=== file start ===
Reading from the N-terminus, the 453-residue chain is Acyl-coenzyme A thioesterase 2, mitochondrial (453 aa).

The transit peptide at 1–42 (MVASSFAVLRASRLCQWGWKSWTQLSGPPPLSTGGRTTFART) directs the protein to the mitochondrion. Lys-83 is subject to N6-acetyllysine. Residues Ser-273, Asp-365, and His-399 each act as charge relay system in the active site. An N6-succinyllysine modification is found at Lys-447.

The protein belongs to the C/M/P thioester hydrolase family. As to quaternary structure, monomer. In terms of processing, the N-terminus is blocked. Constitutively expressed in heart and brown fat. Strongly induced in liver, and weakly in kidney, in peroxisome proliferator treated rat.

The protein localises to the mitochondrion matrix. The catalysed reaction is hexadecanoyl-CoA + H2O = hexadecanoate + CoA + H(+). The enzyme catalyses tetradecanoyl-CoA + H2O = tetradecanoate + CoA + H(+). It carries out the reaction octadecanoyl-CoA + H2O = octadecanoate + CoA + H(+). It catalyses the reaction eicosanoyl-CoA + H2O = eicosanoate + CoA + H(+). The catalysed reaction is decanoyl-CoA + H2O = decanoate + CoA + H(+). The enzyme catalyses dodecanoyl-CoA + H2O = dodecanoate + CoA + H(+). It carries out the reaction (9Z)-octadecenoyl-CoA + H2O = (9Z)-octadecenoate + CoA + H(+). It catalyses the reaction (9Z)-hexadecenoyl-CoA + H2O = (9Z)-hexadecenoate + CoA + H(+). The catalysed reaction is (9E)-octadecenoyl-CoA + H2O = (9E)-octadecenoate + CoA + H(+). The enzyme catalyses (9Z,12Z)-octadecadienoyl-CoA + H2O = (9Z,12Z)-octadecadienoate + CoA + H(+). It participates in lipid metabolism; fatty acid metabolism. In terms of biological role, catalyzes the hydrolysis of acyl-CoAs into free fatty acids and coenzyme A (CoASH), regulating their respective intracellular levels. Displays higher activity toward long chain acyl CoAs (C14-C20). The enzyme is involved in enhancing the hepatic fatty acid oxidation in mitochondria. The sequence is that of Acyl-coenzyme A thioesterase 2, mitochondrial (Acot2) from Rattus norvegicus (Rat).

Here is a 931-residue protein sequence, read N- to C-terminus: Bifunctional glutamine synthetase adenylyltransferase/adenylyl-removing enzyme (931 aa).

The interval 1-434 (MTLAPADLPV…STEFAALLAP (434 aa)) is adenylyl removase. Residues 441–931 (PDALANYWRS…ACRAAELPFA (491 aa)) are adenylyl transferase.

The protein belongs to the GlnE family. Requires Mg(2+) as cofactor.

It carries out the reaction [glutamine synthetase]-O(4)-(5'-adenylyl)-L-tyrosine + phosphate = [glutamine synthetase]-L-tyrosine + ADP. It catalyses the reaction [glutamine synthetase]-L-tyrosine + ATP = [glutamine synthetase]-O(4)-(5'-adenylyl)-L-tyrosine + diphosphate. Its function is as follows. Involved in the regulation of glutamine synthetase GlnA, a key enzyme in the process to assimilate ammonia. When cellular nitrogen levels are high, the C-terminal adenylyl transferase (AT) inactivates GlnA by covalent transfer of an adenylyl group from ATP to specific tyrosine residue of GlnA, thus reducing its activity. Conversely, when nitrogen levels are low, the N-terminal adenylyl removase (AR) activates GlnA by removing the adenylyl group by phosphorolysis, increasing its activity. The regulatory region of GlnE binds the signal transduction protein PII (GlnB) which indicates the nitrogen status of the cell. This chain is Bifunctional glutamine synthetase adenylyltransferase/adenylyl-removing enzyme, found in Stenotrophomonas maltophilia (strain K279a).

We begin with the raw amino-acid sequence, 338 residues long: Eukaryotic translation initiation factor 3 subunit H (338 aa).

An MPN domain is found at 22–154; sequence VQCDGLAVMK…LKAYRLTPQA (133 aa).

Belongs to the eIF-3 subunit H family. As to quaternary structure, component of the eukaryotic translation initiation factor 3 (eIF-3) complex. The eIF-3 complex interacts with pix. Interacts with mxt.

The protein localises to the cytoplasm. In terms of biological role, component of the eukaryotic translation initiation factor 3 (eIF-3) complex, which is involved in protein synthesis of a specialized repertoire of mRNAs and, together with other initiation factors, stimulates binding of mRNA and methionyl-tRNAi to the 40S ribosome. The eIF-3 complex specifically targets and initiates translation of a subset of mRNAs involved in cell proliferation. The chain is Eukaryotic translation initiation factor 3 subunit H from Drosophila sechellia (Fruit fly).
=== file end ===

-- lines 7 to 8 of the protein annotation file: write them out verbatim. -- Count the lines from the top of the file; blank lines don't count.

The protein belongs to the GlnE family. Requires Mg(2+) as cofactor.

It carries out the reaction [glutamine synthetase]-O(4)-(5'-adenylyl)-L-tyrosine + phosphate = [glutamine synthetase]-L-tyrosine + ADP. It catalyses the reaction [glutamine synthetase]-L-tyrosine + ATP = [glutamine synthetase]-O(4)-(5'-adenylyl)-L-tyrosine + diphosphate. Its function is as follows. Involved in the regulation of glutamine synthetase GlnA, a key enzyme in the process to assimilate ammonia. When cellular nitrogen levels are high, the C-terminal adenylyl transferase (AT) inactivates GlnA by covalent transfer of an adenylyl group from ATP to specific tyrosine residue of GlnA, thus reducing its activity. Conversely, when nitrogen levels are low, the N-terminal adenylyl removase (AR) activates GlnA by removing the adenylyl group by phosphorolysis, increasing its activity. The regulatory region of GlnE binds the signal transduction protein PII (GlnB) which indicates the nitrogen status of the cell. This chain is Bifunctional glutamine synthetase adenylyltransferase/adenylyl-removing enzyme, found in Stenotrophomonas maltophilia (strain K279a).